A few weeks back, we told you about Norweigan climber Kristin Harila and her attempt to break Nims Purja’s speed record for climbing all 14 8000-meter peaks. At the time, Harila was coming off of a very successful spring climbing season in Nepal, during which she summited six of the world’s highest mountains in just 29 days.
When we wrote about her efforts, Kristin had arrived in Pakistan and was already continuing the pursuit of her goals. In fact, as of early July she had already nabbed her seventh eight-thousander by topping out on Nanga Parbat. Fast forward a month and she now stands on the edge of making history, although before she can do that, she faces some logistical challenges that may prove impossible to overcome.
Mission Accomplished in Pakistan
When last we checked in with Kristin Harila, she was in base camp on K2, the second highest mountain in the world. At the time, she was waiting for an opportunity to go up that peak’s highly technical slopes, but the fixed ropes hadn’t been put into place yet. It took a few more weeks for everything to come together, but when it did it resulted in a record-breaking summer on the “Savage Mountain.” Harila was a part of that rush, completing her attempt on July 22.
With arguably the most difficult of the 8000-meter peaks behind her, Harila immediately moved from K2 to Broad Peak, successfully summiting that mountain on July 28. She followed that up with two more summits, knocking off Gasherbrum II and I on August 8 and 11, respectively.
Now, Kristin will head home to Norway before returning to the Himalaya this fall. She’ll take a well-earned break while she gears up for the final push on the three remaining 8000-meter peaks. As of now, she has managed to climb 11 of those mountains in a span of 106 days. That keeps her on pace to potentially break Nims’s record, but she will need some help—and some luck—to actually achieve that goal.
Back to Nepal
After a brief rest back home, Kristin will return to Nepal for the post-monsoon climbing season this fall. Usually, that begins in late August or early September, depending on when the seasonal storms subside. First on her list will be climbing Manaslu, an 8163 meter (26,781 ft) mountain whose true summit has eluded many mountaineers, including Purja. The mountain has a “false” summit located at a slightly lower altitude, with its “true” top only accessible along a narrow and dangerous ridge. Harila will know this ahead of time, however, and will do everything she can to limit the risk and still top out at the proper point.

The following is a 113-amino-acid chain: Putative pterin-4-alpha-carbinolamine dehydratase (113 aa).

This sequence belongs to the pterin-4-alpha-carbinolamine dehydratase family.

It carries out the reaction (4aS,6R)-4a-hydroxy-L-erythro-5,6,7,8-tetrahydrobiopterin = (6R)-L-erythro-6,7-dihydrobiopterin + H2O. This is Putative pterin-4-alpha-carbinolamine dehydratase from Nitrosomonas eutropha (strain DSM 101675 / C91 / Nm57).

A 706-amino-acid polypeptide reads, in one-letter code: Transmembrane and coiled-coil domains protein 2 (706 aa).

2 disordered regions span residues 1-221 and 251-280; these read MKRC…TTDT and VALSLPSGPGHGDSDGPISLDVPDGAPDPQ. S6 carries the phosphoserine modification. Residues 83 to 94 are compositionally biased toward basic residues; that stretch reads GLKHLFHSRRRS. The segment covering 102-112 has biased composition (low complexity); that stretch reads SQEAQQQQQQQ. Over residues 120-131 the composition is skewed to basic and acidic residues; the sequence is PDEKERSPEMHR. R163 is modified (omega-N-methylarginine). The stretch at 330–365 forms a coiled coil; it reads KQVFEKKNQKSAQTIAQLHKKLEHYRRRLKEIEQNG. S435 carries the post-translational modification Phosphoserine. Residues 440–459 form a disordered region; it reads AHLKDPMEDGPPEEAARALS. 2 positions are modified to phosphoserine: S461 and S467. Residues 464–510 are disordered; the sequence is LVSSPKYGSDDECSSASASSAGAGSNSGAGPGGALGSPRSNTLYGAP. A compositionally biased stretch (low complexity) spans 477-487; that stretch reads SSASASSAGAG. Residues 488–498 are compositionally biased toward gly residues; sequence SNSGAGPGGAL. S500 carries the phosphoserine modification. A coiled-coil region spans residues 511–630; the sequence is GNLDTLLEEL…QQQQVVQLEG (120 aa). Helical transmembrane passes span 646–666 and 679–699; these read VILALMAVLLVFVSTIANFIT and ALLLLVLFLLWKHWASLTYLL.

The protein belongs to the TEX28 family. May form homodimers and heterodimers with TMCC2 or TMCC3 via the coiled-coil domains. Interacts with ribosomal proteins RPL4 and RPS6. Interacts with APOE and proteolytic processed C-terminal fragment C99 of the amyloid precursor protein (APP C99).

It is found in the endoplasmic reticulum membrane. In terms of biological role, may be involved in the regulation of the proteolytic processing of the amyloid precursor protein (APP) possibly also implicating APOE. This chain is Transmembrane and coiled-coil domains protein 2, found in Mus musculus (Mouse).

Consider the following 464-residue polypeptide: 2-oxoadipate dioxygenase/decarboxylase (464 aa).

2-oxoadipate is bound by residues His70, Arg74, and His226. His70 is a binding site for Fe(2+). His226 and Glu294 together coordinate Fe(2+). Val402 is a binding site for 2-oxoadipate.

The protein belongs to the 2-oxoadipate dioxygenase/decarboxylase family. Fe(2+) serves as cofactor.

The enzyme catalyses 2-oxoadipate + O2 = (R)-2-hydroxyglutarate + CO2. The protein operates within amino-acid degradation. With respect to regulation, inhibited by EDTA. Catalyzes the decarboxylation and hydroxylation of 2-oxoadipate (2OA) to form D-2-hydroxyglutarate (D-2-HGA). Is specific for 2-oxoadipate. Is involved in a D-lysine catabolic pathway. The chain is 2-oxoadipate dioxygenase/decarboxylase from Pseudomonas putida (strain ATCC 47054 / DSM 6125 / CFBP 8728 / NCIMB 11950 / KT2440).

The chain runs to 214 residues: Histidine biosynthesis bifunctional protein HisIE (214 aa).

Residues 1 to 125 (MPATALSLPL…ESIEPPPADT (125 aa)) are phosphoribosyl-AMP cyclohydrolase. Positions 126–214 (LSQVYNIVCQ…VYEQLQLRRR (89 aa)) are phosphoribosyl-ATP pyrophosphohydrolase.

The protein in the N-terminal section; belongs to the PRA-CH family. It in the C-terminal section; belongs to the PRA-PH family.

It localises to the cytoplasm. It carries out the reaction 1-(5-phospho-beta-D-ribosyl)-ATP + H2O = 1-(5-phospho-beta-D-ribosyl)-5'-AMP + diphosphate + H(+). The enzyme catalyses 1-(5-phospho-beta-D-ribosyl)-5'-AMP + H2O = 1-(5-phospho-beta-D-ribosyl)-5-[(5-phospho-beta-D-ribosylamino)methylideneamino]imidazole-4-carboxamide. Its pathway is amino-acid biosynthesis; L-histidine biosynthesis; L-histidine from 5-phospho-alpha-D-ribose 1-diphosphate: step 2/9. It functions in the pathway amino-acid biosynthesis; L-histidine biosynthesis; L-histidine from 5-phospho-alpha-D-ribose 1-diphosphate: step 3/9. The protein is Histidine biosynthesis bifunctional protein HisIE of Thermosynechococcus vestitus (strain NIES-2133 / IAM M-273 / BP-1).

After that, she’ll have just two mountains left—Shishapangma and Cho Oyu. Neither of those peaks are as technically challenging as the mountains she has already climbed, but she may not even get a chance to step foot on either of their slopes. That’s because those two mountains sit within Tibet, which falls under Chinese rule. As a result, both of the peaks have been closed for the past two years due to COVID concerns, and it will take a minor miracle for Kristin Harila to get permission to climb them.
Nims faced a similar challenge back in 2019, although COIVD wasn’t part of the equation then. China has been limiting access to Shishapangma for years, and for a time, it appeared that he wouldn’t be able to get permission to attempt that peak. Thankfully, the Nepali government was able to assist in obtaining the permits he needed so he could knock off that final challenge. Now, just three years later, someone else is trying to break his record.
For now, we’ll just have to wait to see if Harila will get her opportunity to attempt Cho Oyu and Shishapangma. Hopefully—like Nims—she has some diplomats from back home that are helping to cut through the red tape. We’ll certainly be continuing to watch her progress in the weeks to come, and keep our fingers crossed she at least gets to give it a go.
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